The winter months do not mean our gardens need to be fallow. Instead, we can winter over our garden. What comes to mind when you hear the words “winter over”? Do you immediately hope that winter will be over soon, or do you associate those two words with making a plan to nourish your garden and create beauty, even during the coldest months of the year?

To help spur our imaginations and demonstrate what is possible during the cold months, Lucille’s Garden has made and implemented a winter gardening plan. Below you will find the details about the winter garden. Seeing is believing, so I encourage you to stop by Lucille’s Garden and see the winter garden up-close.

Our winter garden need not be bare. In Lucille’s Garden we’re relying on a few different ‘cover crops.’ A cover crop is a crop you sow to grow to stabilize and protect the soil.

For instance, if you plant winter rye, you will have a green garden which you can leave until spring, at which time you can cut it back before it goes to seed in May. By turning over this cover crop, you will add valuable nutrients to your soil. This green mulch is being used at Tyler to add volume to areas of the soil that are sunken down due to a large amount of water runoff.

Buckwheat is a speedy short-season cover crop. It is established, blooms, and is ready for incorporation in 35-40 days, and its residue breaks down quickly. Flowering may start within three weeks of planting and continue for up to 10 weeks. Buckwheat suppresses weeds and attracts beneficial insects (hover flies, predatory wasps, minute pirate bugs, insidious flower bugs, tachinid flies and lady beetles that attack aphids, mites, and other pests) and pollinators with its abundant blossoms. Buckwheat thrives in cool, moist conditions, and it does not do well in soil with high levels of limestone. Extreme afternoon heat will cause wilting, but plants bounce back overnight. With its three-inch leaves, a dense canopy is formed, which shades and protects the soil. Buckwheat solubilizes and takes up phosphorus that is otherwise unavailable to crops, then releases these nutrients into the soil. Buckwheat’s abundant, fine roots leave topsoil loose, making it an excellent midsummer soil conditioner preceding fall crops in temperate areas.

Very few nitrogen-fixing cover crops are as breathtaking as crimson clover. Their bright, crimson red conical blooms atop tall, fleecy stems might cause you to think they were planted for purely aesthetic reasons. Crimson clover has been used as a cover crop in the United States since the mid-1880s. It is the most common legume cover crop and forage plant for livestock in the U.S. It has also become an important nectar source for honeybees and other pollinators. Because of its attractiveness to pollinators and nitrogen-fixing ability, Crimson clover is an excellent companion plant for fruit and nut trees, corn, and blueberries. Crimson clover cannot tolerate heavy clay or waterlogged soil.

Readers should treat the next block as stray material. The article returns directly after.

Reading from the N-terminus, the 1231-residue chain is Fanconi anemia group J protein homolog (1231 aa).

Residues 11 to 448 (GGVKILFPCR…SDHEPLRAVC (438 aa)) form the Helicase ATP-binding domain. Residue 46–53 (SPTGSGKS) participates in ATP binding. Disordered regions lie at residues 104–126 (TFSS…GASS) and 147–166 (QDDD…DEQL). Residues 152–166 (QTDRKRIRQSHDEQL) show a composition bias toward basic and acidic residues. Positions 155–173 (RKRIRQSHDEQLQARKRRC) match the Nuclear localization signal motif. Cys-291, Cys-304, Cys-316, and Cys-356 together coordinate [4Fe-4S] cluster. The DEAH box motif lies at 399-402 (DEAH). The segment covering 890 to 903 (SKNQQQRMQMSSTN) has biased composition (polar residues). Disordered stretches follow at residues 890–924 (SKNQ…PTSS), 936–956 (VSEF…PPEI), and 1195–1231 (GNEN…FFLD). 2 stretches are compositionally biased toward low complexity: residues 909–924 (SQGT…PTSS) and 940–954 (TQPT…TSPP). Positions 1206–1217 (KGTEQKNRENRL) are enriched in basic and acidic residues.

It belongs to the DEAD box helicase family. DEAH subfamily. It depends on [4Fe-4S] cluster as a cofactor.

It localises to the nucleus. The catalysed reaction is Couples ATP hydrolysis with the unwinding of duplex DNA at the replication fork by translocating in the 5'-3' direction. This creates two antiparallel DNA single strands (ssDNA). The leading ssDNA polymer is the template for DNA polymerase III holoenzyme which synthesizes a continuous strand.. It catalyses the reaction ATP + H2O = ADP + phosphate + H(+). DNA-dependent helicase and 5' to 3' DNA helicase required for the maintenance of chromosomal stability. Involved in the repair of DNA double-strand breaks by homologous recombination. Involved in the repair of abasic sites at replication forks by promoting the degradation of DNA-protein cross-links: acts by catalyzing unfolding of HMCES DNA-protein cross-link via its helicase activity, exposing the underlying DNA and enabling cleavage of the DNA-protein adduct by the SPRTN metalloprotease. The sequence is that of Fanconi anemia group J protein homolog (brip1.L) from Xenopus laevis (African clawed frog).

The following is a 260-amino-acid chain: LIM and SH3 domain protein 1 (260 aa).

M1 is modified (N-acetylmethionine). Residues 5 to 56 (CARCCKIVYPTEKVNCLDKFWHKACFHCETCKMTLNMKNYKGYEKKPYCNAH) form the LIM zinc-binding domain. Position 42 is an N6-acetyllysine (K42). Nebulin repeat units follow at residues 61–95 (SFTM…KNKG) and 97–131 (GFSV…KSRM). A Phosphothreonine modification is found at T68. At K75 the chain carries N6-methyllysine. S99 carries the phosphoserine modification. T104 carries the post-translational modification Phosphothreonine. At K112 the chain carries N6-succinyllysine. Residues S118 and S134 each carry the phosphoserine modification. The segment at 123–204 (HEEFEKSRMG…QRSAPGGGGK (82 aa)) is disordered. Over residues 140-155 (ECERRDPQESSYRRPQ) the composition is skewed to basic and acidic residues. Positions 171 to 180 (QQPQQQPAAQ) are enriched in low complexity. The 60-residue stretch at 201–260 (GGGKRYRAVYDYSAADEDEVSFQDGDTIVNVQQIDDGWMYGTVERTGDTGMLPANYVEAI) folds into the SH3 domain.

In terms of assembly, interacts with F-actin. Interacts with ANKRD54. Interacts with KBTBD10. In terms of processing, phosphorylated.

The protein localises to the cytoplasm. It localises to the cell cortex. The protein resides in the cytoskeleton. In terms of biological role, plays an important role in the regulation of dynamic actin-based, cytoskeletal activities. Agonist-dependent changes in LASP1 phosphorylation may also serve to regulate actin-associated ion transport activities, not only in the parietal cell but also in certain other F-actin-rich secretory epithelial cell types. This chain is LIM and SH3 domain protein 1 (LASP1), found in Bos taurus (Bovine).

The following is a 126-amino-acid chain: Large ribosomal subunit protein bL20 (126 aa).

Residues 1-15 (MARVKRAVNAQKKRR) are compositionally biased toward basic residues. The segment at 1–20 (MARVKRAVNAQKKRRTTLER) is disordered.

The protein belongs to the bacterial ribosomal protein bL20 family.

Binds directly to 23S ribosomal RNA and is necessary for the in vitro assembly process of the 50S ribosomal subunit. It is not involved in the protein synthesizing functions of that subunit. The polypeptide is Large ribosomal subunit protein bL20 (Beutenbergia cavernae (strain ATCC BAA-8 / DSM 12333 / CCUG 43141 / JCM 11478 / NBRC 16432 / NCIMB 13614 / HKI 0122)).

Hairy vetch will bring nitrogen to your soil, improve soil tilth, and provide weed control during vigorous growth in the spring. In addition, research has shown that Hairy vetch mulch can increase main crop disease resistance and prolong leaf photosynthesis for the crop that follows. Hairy vetch should be planted in late summer/early fall, before the middle of September. It does best in well-drained soil and in soil with a pH of 6.0-7.0. Where the seeds are produced is as important as the variety. Locally grown seeds will grow better than seeds obtained from further north or south, and zones far away from Zone 7. Little management is required once Hairy vetch is established. Fertilizer is not needed and detrimental, as it stimulates grasses that create competition. Hairy vetch should be turned into the soil after May 1 in southeastern Pennsylvania.

Also, in Lucille’s Garden, ten varieties of garlic were planted in late October and early November and will be ready to be harvested in July. Why plant your own garlic when you can buy it at the store? Well, most of us can only get one type of garlic in the store, grown in California. So, whether you want to eat locally grown food for the sake of the environment and as part of your commitment due to climate change, or you simply want to have other types of garlic, think about planting some in your garden. I look with great excitement toward the summer, when I will get a chance to taste and savor the three varieties of garlic I planted in my garden this fall. You can learn more about the varieties – and benefits – of growing garlic in our blog article “Spice up Your Life: Plant, Harvest, and Eat Garlic.”

Lastly, let me say a few words about mulching. This winter in Lucille’s Garden, Maggie Costello, along with a steady crew of volunteers, laid out several mulch types in an aesthetically pleasing patchwork. The mulch used is yellow straw, pine straw/needles, and leaf mold (some chopped, and others whole gleaned from leaf sources around the property). The demonstration element of the garden will allow you to see what might look and work best in your garden.

When it comes to winter gardening, I leave you with this quote from Rumi, “Don’t think the garden loses its ecstasy in winter. It’s quiet, but the roots are down there riotous.” So, with that in mind, let us stay hopeful, even through the dark and cold of winter, because every gardener knows deep down in their heart that under the cloak of winter lies a miracle.